My grandma Marian is no exception to this rule. For all of her married life, she routinely put huge dinners on the table at noon--first for her family and in-laws; then for family and the occasional hired man; and then for family, the occasional hired man, and a growing pile of grandchildren. However, no written recipes exist for the succulent beef roasts, heavenly mashed potatoes, delicious fried chicken, creamed carrots, mouth-watering sweet corn, and various other midwestern traditional dishes which made a seat at her dinner table a coveted thing indeed. Therefore, there is no written recipe for the meat dish that I'm going to share with you here, but this is one of my favorite main dishes that Grandma makes. Even though Grandma had given up her wood cookstove about fifty years prior to concocting this recipe, this is a main dish that is particularly well suited to the wood cookstove.
One of the reasons that I like this recipe is because I am a raisin lover. Some of my earliest food memories involve those tiny boxes of Sunmaid raisins that are the perfect size for a pre-schooler. I like cooked raisins, raw raisins, raisins in salads, raisins in cookies, raisins in breads, raisins in cakes, raisins in sauces, and raisins on meats. This recipe is the reason that I like raisins in gravy. Everybody looks at me like I'm crazy when I say that, but trust me, this recipe is good. Here is what you do:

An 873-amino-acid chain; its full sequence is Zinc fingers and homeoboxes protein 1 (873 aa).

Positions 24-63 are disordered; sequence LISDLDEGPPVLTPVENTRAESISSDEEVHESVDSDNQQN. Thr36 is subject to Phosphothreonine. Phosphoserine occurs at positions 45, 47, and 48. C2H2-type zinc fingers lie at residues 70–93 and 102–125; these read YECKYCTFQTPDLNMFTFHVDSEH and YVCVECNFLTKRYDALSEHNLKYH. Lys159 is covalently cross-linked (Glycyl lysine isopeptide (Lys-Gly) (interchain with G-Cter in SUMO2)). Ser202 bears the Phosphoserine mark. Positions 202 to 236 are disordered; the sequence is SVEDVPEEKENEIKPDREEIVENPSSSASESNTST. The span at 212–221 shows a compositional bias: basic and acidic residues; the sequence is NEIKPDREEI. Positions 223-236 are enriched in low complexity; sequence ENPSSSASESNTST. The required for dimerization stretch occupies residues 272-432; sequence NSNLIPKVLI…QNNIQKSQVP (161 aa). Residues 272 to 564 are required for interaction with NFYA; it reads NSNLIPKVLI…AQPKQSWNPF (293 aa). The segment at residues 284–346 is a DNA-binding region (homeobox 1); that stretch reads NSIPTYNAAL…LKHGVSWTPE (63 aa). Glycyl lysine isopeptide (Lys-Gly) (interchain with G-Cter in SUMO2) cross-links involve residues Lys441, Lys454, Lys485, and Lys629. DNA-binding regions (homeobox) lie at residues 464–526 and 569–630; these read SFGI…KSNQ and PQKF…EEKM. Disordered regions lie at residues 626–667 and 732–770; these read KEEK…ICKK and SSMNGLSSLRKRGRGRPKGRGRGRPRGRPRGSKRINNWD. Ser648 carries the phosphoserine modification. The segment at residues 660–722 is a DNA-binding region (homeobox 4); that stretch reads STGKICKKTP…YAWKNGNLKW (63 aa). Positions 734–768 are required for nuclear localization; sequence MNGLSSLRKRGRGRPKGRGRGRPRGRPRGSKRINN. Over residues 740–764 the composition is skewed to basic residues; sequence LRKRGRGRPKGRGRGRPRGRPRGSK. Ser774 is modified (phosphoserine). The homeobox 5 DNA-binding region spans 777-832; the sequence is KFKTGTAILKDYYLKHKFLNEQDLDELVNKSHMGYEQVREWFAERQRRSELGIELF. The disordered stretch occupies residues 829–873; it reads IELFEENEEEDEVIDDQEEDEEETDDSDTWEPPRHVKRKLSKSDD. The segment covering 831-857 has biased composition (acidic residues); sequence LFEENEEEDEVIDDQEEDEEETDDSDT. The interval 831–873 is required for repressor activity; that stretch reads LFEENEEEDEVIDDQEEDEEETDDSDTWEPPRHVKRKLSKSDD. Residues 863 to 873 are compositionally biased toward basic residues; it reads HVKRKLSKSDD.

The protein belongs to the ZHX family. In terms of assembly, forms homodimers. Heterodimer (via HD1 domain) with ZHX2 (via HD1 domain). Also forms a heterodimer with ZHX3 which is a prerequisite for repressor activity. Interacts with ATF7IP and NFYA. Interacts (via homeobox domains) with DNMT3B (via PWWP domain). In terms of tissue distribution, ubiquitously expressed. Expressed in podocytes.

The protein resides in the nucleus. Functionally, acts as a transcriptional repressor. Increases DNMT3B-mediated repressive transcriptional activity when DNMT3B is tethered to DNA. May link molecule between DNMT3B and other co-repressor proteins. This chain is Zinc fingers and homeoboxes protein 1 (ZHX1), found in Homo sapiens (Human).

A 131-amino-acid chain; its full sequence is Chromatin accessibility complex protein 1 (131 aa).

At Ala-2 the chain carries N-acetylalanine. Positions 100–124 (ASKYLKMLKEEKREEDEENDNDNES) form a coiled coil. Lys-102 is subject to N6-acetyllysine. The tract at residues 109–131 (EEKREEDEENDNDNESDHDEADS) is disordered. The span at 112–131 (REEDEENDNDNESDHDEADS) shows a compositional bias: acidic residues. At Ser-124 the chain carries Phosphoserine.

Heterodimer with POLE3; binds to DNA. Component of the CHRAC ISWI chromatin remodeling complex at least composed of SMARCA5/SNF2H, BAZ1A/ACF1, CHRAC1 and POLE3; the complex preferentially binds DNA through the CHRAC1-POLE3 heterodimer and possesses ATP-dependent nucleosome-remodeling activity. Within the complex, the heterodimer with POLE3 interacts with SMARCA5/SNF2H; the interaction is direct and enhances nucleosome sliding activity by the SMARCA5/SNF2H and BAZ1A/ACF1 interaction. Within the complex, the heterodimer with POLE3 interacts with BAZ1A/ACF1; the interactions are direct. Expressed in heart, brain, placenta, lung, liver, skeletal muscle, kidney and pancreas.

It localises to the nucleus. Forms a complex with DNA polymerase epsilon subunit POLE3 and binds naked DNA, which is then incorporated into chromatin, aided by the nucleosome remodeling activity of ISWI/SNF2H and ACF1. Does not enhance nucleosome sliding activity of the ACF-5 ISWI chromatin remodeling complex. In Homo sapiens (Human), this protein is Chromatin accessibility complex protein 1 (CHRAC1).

You are going to first be browning some pork chops or pork loin slices. If you know that your meat is lean, start with a little butter (I think a little bit of bacon grease tastes better) melting in the bottom of a skillet. You just need enough to cover the bottom of the pan.
|Butter melting in a skillet on the wood cookstove. Excuse the ugly splotches|
on the cookstop; we had fried doughnuts for our breakfast the morning before this.
I cooked these directly over the firebox because I wanted that high heat which produces a good browned flavor.
While these are browning, mix a few tablespoons of flour into a cup of cold water.
Once the chops are nicely browned on both sides, transfer them to a baking dish and put them in the warming oven so that they will stay hot while you make the gravy.
Pour the flour and cold water mixture into the skillet, stirring constantly with a fork or whisk to keep it from getting lumpy. Season the resulting gravy to taste and let it boil rapidly.
Add a couple of generous handfuls of raisins. Grandma's preference is to use golden raisins, but I like any kind of raisin.
Slice an apple or two into the gravy, too.
Pour the gravy over the chops in the casserole dish and pop the whole thing into the oven.
|The finished dinner would make Grandma proud.|